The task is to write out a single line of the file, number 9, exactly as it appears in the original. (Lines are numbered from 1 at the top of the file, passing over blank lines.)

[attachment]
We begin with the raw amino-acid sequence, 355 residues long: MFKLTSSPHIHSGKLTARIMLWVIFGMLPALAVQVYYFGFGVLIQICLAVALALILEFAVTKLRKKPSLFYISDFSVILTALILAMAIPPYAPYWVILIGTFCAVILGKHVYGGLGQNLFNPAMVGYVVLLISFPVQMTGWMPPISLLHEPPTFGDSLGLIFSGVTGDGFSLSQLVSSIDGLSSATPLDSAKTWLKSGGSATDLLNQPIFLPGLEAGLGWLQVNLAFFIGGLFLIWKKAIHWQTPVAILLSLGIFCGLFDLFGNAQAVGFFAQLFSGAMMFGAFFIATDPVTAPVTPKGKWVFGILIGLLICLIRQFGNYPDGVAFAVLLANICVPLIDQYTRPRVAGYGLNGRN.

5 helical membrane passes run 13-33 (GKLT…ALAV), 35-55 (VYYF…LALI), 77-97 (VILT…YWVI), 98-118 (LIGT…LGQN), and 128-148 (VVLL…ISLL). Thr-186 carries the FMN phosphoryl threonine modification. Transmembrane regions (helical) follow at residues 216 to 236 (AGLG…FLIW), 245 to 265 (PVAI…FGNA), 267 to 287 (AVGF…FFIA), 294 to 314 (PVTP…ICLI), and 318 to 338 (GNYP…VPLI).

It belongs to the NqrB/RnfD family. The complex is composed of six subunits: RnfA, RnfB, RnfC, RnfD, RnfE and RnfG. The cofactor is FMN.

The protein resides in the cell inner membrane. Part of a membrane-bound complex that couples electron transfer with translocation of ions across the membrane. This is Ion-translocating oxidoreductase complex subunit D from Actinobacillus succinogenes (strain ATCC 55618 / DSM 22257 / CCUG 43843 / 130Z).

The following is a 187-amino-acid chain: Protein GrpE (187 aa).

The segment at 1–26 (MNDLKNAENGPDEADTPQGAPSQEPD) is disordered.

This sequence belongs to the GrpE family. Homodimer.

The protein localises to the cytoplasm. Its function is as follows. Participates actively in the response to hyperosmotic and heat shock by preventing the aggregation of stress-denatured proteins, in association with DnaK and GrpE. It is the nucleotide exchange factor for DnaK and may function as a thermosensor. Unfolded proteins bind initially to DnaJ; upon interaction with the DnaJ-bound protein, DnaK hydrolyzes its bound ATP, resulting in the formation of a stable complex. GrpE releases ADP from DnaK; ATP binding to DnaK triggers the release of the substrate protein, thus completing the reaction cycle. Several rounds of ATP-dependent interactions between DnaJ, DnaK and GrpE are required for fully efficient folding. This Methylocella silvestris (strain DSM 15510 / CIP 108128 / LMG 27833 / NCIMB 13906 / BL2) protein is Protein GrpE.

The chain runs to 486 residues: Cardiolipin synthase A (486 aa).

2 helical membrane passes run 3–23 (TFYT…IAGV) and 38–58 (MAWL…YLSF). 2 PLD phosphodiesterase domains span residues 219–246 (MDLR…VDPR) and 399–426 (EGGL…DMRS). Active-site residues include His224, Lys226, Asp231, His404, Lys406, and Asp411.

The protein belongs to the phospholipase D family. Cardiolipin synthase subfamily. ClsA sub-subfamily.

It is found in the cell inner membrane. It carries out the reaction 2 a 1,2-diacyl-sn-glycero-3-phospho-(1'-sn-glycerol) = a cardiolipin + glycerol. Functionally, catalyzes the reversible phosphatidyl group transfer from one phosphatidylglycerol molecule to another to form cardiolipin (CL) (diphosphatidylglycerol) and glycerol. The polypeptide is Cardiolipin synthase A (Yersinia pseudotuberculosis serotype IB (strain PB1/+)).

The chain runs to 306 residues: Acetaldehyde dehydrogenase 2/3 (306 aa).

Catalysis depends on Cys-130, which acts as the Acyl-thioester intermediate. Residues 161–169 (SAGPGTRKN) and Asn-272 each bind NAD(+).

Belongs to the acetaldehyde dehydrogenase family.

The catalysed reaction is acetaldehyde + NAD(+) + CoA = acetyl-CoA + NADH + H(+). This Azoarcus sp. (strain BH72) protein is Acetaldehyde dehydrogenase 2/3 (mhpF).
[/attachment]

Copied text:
The chain runs to 486 residues: Cardiolipin synthase A (486 aa).